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Knee moments of anterior cruciate ligament reconstructed and control participants during normal and inclined walking

Varma, RK; Duffell, LD; Nathwani, D; McGregor, AH; (2014) Knee moments of anterior cruciate ligament reconstructed and control participants during normal and inclined walking. BMJ Open , 4 (6) , Article e004753. 10.1136/bmjopen-2013-004753. Green open access

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Abstract

Objectives: Prior injury to the knee, particularly anterior cruciate ligament (ACL) injury, is known to predispose one to premature osteoarthritis (OA). The study sought to explore if there was a biomechanical rationale for this process by investigating changes in external knee moments between people with a history of ACL injury and uninjured participants during walking: (1) on different surface inclines and (2) at different speeds. In addition we assessed functional differences between the groups. Participants: 12 participants who had undergone ACL reconstruction (ACLR) and 12 volunteers with no history of knee trauma or injury were recruited into this study. Peak knee flexion and adduction moments were assessed during flat (normal and slow speed), uphill and downhill walking using an inclined walkway with an embedded Kistler Force plate, and a ten-camera Vicon motion capture system. Knee injury and Osteoarthritis Outcome Score (KOOS) was used to assess function. Multivariate analysis of variance (MANOVA) was used to examine statistical differences in gait and KOOS outcomes. Results: No significant difference was observed in the peak knee adduction moment between ACLR and control participants, however, in further analysis, MANOVA revealed that ACLR participants with an additional meniscal tear or collateral ligament damage (7 participants) had a significantly higher adduction moment (0.33±0.12 Nm/kg m) when compared with those with isolated ACLR (5 participants, 0.1±0.057 Nm/kg m) during gait at their normal speed ( p<0.05). A similar (nonsignificant) trend was seen during slow, uphill and downhill gait. Conclusions: Participants with an isolated ACLR had a reduced adductor moment rather an increased moment, thus questioning prior theories on OA development. In contrast, those participants who had sustained associated trauma to other key knee structures were observed to have an increased adduction moment. Additional injury concurrent with an ACL rupture may lead to a higher predisposition to osteoarthritis than isolated ACL deficiency alone.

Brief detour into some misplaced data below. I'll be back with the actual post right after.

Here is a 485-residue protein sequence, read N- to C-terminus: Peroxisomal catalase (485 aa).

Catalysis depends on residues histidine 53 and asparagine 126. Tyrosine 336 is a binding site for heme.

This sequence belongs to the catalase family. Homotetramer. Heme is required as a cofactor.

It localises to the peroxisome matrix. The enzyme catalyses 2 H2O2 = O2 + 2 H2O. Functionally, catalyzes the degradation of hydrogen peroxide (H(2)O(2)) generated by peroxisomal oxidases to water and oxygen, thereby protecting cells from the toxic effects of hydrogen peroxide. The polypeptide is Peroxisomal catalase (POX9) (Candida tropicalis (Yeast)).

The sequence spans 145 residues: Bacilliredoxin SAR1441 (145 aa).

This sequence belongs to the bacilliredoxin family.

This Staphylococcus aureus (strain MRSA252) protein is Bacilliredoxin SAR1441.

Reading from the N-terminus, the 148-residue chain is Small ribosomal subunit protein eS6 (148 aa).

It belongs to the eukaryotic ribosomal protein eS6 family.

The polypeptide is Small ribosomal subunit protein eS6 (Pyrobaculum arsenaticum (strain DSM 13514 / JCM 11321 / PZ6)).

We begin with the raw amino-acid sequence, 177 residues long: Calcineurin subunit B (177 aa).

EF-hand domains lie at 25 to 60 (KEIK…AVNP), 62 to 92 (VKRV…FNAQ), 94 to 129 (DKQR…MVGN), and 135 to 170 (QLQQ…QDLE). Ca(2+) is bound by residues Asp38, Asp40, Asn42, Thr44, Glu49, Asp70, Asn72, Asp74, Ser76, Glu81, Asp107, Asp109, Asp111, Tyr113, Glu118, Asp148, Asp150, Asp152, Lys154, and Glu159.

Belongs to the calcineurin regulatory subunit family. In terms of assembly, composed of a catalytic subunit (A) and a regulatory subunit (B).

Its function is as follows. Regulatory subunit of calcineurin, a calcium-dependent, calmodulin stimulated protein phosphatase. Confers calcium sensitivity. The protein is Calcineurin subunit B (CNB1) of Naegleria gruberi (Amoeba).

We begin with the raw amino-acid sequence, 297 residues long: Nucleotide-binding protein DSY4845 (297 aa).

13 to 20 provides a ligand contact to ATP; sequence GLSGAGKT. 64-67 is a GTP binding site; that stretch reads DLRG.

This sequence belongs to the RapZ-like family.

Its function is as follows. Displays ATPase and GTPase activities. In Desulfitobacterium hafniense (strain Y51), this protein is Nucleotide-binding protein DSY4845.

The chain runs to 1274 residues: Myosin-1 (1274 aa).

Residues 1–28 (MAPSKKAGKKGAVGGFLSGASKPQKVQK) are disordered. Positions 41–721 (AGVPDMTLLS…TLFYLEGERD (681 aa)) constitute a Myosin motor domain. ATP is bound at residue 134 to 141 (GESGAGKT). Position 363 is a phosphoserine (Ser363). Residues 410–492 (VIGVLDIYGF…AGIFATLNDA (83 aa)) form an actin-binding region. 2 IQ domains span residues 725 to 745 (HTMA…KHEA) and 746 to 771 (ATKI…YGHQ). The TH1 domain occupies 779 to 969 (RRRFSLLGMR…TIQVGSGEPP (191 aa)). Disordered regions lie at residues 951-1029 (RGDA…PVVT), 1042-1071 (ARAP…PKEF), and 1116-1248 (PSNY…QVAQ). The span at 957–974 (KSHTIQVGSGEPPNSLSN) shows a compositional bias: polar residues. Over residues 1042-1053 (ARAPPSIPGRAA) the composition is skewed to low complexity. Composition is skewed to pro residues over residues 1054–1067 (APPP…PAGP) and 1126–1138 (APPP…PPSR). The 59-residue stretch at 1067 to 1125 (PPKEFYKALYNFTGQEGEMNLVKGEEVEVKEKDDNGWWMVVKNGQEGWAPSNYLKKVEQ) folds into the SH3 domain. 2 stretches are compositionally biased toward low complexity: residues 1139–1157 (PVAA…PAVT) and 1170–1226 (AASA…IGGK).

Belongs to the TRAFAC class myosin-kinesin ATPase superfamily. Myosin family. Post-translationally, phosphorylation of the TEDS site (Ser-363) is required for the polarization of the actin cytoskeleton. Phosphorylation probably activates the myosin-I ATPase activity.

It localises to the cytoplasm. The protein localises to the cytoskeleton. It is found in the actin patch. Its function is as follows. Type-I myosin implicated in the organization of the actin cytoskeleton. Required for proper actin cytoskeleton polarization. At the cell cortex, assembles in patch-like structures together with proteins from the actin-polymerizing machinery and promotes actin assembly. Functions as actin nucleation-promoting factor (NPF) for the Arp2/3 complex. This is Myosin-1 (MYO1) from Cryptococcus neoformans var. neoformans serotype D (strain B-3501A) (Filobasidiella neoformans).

Type: Article
Title: Knee moments of anterior cruciate ligament reconstructed and control participants during normal and inclined walking
Open access status: An open access version is available from UCL Discovery
DOI: 10.1136/bmjopen-2013-004753
Publisher version: http://dx.doi.org/10.1136/bmjopen-2013-004753
Language: English
Additional information: This is an Open Access article distributed in accordance with the terms of the Creative Commons Attribution (CC BY 3.0) license, which permits others to distribute, remix, adapt and build upon this work, for commercial use, provided the original work is properly cited. See: http://creativecommons.org/licenses/by/3.0/
UCL classification: UCL
UCL > Provost and Vice Provost Offices
UCL > Provost and Vice Provost Offices > UCL BEAMS
UCL > Provost and Vice Provost Offices > UCL BEAMS > Faculty of Engineering Science
UCL > Provost and Vice Provost Offices > UCL BEAMS > Faculty of Engineering Science > Dept of Med Phys and Biomedical Eng
URI: https://discovery.ucl.ac.uk/id/eprint/1463148
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